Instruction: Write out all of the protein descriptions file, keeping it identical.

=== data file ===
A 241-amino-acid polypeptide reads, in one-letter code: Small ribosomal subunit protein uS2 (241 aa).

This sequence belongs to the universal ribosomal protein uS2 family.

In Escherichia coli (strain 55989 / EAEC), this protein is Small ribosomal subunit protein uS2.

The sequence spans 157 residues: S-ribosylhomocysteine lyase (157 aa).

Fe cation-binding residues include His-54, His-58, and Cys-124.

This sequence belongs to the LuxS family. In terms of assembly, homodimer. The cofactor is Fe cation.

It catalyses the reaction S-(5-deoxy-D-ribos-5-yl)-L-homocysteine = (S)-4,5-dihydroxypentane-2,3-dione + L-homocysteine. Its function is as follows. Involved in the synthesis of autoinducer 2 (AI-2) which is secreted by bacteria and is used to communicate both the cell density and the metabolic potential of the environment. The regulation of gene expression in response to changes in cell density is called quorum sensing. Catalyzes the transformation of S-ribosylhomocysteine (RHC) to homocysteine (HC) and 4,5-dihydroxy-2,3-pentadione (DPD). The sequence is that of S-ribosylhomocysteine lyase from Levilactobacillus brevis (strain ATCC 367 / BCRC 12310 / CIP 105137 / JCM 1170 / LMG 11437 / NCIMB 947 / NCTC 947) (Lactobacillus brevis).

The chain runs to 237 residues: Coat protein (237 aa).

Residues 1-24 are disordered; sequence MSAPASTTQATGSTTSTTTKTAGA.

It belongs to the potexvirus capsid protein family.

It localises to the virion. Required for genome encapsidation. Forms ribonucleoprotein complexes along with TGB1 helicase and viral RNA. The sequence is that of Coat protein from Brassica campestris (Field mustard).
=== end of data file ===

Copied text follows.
A 241-amino-acid polypeptide reads, in one-letter code: Small ribosomal subunit protein uS2 (241 aa).

This sequence belongs to the universal ribosomal protein uS2 family.

In Escherichia coli (strain 55989 / EAEC), this protein is Small ribosomal subunit protein uS2.

The sequence spans 157 residues: S-ribosylhomocysteine lyase (157 aa).

Fe cation-binding residues include His-54, His-58, and Cys-124.

This sequence belongs to the LuxS family. In terms of assembly, homodimer. The cofactor is Fe cation.

It catalyses the reaction S-(5-deoxy-D-ribos-5-yl)-L-homocysteine = (S)-4,5-dihydroxypentane-2,3-dione + L-homocysteine. Its function is as follows. Involved in the synthesis of autoinducer 2 (AI-2) which is secreted by bacteria and is used to communicate both the cell density and the metabolic potential of the environment. The regulation of gene expression in response to changes in cell density is called quorum sensing. Catalyzes the transformation of S-ribosylhomocysteine (RHC) to homocysteine (HC) and 4,5-dihydroxy-2,3-pentadione (DPD). The sequence is that of S-ribosylhomocysteine lyase from Levilactobacillus brevis (strain ATCC 367 / BCRC 12310 / CIP 105137 / JCM 1170 / LMG 11437 / NCIMB 947 / NCTC 947) (Lactobacillus brevis).

The chain runs to 237 residues: Coat protein (237 aa).

Residues 1-24 are disordered; sequence MSAPASTTQATGSTTSTTTKTAGA.

It belongs to the potexvirus capsid protein family.

It localises to the virion. Required for genome encapsidation. Forms ribonucleoprotein complexes along with TGB1 helicase and viral RNA. The sequence is that of Coat protein from Brassica campestris (Field mustard).